Post-metal is a genre which seems to encompass an ever increasing amount of sounds and styles under its umbrella, often labelling a band in further ambiguity rather than accurately describing their sound. Chicago’s Snow Burial‘s take on the genre is defined by blending shifting time signatures with doom-like riffs and walking that fine line between aggression and melody. For those unfamiliar with the band, imagine the heavy riffage of Aseethe mixed with the driving force of Baroness and more than a sprinkle of early sludgy Mastodon, and you’ll be getting somewhere close. 

Released this September, Ostrava is only the band’s second full-length release, their first signed to Prosthetic Records, but already the band have the confidence and swagger normally associated with a more weathered act. A change of personnel (Nick Delehanty is the new man on bass, replacing Andrew Thiermann) and a clear progression in songwriting has elevated this album several notches above their debut and as a result the band have started to truly make a name for themselves.

To find out a little bit more, Astral Noize spoke to the Illinois trio of Delehanty, Ben Bowman (guitar/vocals) and Brandon Seef (drums/vocals) to talk about the inspiration behind Ostrava, as well as the band’s musical beginnings and what may lay ahead for them in the future.

 

There’s clearly a varied array of influences that have informed Show Burial’s sound. Going right back, at what age did you first get into heavy music and what bands were you initially into?

Ben: Ministry. I got the album Psalm 69 as a birthday present at age eleven. That opened my eyes to a whole swath of new music I couldn’t even imagine existing. 

Nick: I was probably about twelve when my dad introduced me to Black Sabbath’s Paranoid. My dad played me ‘Iron Man’ because I was really into comic books, and I remember thinking “no no no, play ‘Paranoid’ and ‘War Pigs’!” We listened to that record endlessly in my Dad’s ’85 Toyota 4Runner. We listened to a bunch of bullshit top 40 when we were kids, and my friend’s older sister was like “hey, we need to cut this shit out.  Here’s Metallica’s Master of Puppets.”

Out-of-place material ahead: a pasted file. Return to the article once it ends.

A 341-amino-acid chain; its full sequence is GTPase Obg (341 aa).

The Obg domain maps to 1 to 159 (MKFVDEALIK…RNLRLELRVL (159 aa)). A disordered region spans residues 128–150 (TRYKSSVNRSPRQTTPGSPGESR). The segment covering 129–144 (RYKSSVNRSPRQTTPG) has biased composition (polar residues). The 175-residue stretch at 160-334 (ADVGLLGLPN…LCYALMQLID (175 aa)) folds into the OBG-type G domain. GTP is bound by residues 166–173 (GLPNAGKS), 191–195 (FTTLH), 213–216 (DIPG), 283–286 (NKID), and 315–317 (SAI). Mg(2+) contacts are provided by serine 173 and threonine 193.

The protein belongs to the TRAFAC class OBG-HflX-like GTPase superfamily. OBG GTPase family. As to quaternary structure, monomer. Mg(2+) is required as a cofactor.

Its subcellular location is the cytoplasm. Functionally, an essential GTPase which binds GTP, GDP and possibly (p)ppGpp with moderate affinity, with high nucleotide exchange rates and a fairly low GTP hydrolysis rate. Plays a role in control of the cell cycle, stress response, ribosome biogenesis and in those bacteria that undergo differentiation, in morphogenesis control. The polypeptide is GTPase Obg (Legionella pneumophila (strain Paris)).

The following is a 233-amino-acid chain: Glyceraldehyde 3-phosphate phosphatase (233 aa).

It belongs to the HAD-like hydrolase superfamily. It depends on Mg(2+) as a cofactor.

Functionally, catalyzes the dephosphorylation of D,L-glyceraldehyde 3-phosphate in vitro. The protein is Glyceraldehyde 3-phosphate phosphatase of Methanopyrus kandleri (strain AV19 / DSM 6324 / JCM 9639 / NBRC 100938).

Brandon: In middle school and junior high I got into grunge and alternative music. I was heavy into Rage Against The Machine in high school and college. In my early 20s I really got into Isis, Russian Circles and Mars Volta when I started playing in my first heavy band.

 

When did you all meet and did you all click immediately?

Ben: Brandon and I had known each other for several years, playing in different bands around Chicago and attending each other’s shows. In 2012, while sitting at the bar after a Shiner reunion show, we decided we should start jamming together. We realised we had the same frustrations and lack of progress in our bands at the time. We also realised we had a very similar vision for the type of music we wanted to create. Later, Nick and I met playing in another Chicago band, and when our good friend Andrew was no longer able to continue with Snow Burial, Nick joined the fold.